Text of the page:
At the top of 2012 Akai Pro rattled the cages of MPC heads and Gear heads everywhere by introducing a rather controversial set of new products. They referred to them as the new line of MPCs. The acronym for MPC had changed from Music Production Center to Music Production Controller. At the site of that particular word “controller”, MPC heads and Akai Pro fan-boys around the world collectively cried foul. For the MPC heads, this was verification that the beloved MPC had officially been bastardized and the MPC that they’d all known and loved was officially dead and gone.
Somehow, looking toward the new line of MPC products there seems to be some exciting new ideas afoot. The MPC Fly, for instance, was introduced as “the first MPC designed specifically for iPad 2.” But the question remains, “can it really soar?”
Let’s take a look at new line of Music Production Controllers. The MPC Renaissance seems to be something sort of classic yet sort of new with its built in sound card, an abundance of I/O and it’s awe inspiring vintage modes that augment the sound quality so as to emulate vintage MPC sounds. The MPC Studio seems to be a more direct competitor of the Native Instrument Maschine with its small footprint and lack of I/O. However, the MPC Fly on the other hand is something all together new on the market. It’s a double-hinged controller / folio case for the iPad that sits upright, lies flat or closes for transport and comes complete with 16 backlit genuine MPC pads, MPC note repeat & MPC swing.
The MPC Fly is compatible with virtually any Core Midi app but it is designed from the ground up to work seamlessly with the MPC App which includes sequencing & sample editing, effects and EQ. The general premise is that you can create beats on the go and transfer to a Mac or PC for further development using the Akai MPC software which comes with the aforementioned bigger brother MPC’s, the Ren and the Studio. This is dope to say the least. I for one had my eye on the MPC Fly from the moment I found that it would make quick and easy work of integrating the MPC workflow into your on the go with the iPad routine.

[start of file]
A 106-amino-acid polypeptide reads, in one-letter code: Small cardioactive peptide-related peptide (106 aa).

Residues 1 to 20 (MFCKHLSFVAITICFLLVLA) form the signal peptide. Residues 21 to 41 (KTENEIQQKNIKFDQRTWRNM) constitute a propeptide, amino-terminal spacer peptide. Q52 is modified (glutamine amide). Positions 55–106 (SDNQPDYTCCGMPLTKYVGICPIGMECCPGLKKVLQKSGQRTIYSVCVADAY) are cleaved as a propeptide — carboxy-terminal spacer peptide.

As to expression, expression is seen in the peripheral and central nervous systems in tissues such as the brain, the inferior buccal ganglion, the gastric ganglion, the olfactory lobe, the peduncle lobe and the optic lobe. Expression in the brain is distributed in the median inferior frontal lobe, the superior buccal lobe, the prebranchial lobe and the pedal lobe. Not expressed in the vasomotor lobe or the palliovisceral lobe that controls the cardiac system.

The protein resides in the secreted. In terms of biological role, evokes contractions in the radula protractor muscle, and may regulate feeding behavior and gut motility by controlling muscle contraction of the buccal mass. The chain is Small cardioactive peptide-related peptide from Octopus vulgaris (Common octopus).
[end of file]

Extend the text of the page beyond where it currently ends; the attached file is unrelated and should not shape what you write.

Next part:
On the downside however, my bubble was deflated when I learned that you can only sequence four tracks simultaneously with its built in four-track mixer. Crap! I was all in until I learned that bit of information. I even saw it (the four track sequencing deal) confirmed on Akai Pro’s Facebook page a few months back. This is a sobering realization. As an MPC user I am certain that I will not get much use out of only 4 tracks of sequencing. I’m sure there will be some resourceful beat maker on the go that will make this four track deal work for them but I for one am not with it. Although to be completely fair, the NI iMaschine app only does four tracks as well. Still, I cannot imagine this being very useful beyond basic sketches. I guess the cool thing is that you can indeed, at least according to Akai, output this project to the MPC software when you are ready to dive deeper into fleshing out the track.
Hmmm, with Apple’s all mighty powerful iPad processors (Dual-core Apple A5 custom-designed, high-performance, low-power system-on-a-chip to be exact) you’d think that the MPC app would be capable of more tracks. I mean really? At this moment, a company named Wave Machine Labs has a multi-track mixer recorder app for the iPad 2 with the ability to play 48 mono (24 tracks on iPad 1) or stereo 24bit/96 kHz tracks simultaneously, record up to 24 of those tracks simultaneously. So I’m guessing that Retronyms, Akai’s app developers, can dig deeper into the Apple SDK to make the MPC ipad app a bit more brawny and capable of at least 12 to 16 tracks. Yeah that’s right! 12 to 16 tracks, for us on the go beat making renaissance (pun intended) bboys.
However, as we move closer and closer into the fall of 2012 and the winter NAMM SHOW 2013 looms ahead, we’ve still not heard much about the actual factual release dates with the exception of Akai’s “Late Summer” & “Fall” canned answers. So, I think its only fair that we wait to see what the actually production units of the MPC Fly have to offer because at this very moment I am going to vote MPC FLY is not so fly with only four tracks.
In closing, although i think the “4 tracks deal” is a deal breaker for me, I am still very optimistic that Akai Pro was first to market with such a cool idea and I am cautiously optimistic that the MPC Fly will spread its wings and really fly with later iterations of the software.